“It impacted my training coming into this year a lot,” she says, “but I also think it definitely reset my hormones, which turns out I needed. I don’t think was a bad thing. I knew coming into this year, I wasn’t going to be in the same shape as I have been in the past, and I had to make peace with that. I know that each and every race I’m racing myself into shape, and each race is a preparation for January’s World Championships.”

Humphries also chose to share her IVF journey publicly, and she’s documented every step of the way, believing that her story makes it less scary not just for her but also for other women and female athletes who might be facing the same thing.

MORE IBSF WORLD CUP: Kelly Curtis notches career-best finish with top five at Park City skeleton World Cup

“My husband and I weren’t sure that we wanted to share it at first,” she admits. “But I felt it was important just to showcase this. I have nothing to hide. And as much as there are parts of me certain days when I think, ‘What’s wrong with me?’ At the end of the day, I know I’m not alone in this.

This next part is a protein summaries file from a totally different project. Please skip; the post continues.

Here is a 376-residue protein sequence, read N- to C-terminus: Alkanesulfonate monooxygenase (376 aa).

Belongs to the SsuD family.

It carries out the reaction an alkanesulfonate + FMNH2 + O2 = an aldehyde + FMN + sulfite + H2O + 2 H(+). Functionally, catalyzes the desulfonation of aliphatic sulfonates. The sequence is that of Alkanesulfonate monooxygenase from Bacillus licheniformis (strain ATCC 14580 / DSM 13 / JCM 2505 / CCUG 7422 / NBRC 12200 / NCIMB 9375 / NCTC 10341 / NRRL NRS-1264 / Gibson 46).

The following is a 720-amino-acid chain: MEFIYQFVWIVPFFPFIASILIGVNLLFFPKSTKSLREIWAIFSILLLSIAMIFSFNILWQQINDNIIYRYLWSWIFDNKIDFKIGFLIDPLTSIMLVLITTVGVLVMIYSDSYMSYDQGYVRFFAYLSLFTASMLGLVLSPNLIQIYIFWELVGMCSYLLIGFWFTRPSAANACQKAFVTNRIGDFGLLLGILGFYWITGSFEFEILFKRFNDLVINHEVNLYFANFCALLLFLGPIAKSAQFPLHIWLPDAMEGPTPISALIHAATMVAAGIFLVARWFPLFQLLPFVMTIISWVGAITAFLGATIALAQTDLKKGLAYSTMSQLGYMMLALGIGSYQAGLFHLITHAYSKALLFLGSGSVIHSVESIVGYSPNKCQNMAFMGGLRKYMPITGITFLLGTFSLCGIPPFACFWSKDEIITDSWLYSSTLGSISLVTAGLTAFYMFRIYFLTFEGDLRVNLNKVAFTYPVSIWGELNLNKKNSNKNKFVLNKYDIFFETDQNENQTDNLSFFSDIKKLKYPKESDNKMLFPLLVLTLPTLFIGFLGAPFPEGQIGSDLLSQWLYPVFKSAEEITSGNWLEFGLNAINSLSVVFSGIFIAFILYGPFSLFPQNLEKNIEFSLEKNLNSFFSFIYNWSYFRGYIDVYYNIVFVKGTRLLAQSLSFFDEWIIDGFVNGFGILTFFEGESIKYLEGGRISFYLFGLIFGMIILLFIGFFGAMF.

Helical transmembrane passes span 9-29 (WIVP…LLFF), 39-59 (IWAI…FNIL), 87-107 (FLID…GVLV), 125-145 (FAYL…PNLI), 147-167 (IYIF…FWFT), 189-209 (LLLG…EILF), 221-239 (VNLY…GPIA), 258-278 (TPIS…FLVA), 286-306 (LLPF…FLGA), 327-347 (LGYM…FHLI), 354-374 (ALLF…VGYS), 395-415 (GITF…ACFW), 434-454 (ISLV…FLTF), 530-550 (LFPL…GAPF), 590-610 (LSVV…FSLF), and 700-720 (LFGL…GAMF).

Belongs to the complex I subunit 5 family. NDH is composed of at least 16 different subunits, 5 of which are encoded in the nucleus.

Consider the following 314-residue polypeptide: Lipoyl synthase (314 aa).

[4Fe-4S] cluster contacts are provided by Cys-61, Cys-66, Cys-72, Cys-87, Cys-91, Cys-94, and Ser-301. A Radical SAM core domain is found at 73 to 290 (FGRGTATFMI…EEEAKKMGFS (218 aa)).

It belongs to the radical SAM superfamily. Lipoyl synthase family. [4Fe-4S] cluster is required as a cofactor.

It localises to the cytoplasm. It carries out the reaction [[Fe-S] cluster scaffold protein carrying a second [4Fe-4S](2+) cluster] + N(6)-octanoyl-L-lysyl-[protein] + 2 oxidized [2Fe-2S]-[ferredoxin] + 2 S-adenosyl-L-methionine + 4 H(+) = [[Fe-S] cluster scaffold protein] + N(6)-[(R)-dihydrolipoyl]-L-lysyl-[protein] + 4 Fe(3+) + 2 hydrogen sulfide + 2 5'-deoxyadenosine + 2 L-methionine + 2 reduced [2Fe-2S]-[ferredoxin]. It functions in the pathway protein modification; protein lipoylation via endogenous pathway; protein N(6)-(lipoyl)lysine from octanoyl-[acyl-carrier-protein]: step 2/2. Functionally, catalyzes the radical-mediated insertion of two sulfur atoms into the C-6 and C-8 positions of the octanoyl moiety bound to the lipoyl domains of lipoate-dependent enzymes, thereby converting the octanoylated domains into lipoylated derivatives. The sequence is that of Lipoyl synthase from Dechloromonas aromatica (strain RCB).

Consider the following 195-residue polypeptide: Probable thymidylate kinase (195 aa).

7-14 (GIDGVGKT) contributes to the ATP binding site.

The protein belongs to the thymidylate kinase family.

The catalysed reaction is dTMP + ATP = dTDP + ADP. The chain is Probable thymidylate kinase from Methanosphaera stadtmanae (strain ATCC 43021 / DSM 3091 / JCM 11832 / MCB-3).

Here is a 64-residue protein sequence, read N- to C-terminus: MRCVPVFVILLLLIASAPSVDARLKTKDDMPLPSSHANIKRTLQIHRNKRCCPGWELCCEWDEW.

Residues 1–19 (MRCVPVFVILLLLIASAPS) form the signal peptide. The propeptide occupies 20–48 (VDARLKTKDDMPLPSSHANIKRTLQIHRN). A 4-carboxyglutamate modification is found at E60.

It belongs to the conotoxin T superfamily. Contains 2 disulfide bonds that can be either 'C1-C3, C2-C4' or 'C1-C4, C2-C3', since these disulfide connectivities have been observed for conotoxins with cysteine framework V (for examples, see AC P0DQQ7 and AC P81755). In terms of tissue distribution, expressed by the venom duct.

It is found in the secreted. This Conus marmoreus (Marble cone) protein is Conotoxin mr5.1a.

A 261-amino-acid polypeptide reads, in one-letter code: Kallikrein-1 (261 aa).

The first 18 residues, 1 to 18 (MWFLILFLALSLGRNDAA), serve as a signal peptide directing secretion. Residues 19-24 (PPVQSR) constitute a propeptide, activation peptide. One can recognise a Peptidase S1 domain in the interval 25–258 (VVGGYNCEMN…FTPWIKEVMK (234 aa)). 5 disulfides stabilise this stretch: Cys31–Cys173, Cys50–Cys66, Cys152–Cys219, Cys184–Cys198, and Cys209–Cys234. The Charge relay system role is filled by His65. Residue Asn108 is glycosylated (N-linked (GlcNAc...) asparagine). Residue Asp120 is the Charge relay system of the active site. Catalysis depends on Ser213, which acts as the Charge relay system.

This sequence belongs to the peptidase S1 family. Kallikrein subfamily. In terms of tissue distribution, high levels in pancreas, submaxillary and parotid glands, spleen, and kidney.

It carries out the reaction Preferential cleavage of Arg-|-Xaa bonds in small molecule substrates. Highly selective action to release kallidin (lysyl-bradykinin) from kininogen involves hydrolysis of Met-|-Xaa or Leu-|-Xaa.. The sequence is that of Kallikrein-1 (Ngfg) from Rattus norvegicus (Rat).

“It’s important, I do have a voice, and I want other people to know, as an Olympic gold medalist, if it can happen to me, it can happen to anybody. Infertility exists in the female body, and it’s important that I talk about it in my journey and hopefully that’s inspired other people.”

She says she’s received an outpouring of support, which has been particularly gratifying as she continues to put a painful breakup with Team Canada in the rearview mirror. Humphries, who was born in Calgary, competed for Canada for 16 years, winning three Olympic medals including a bronze in Pyeongchang in 2018. But the relationship came to an abrupt end later just five months after the 2018 Games, after Humphries alleged emotional and mental harassment by a former coach.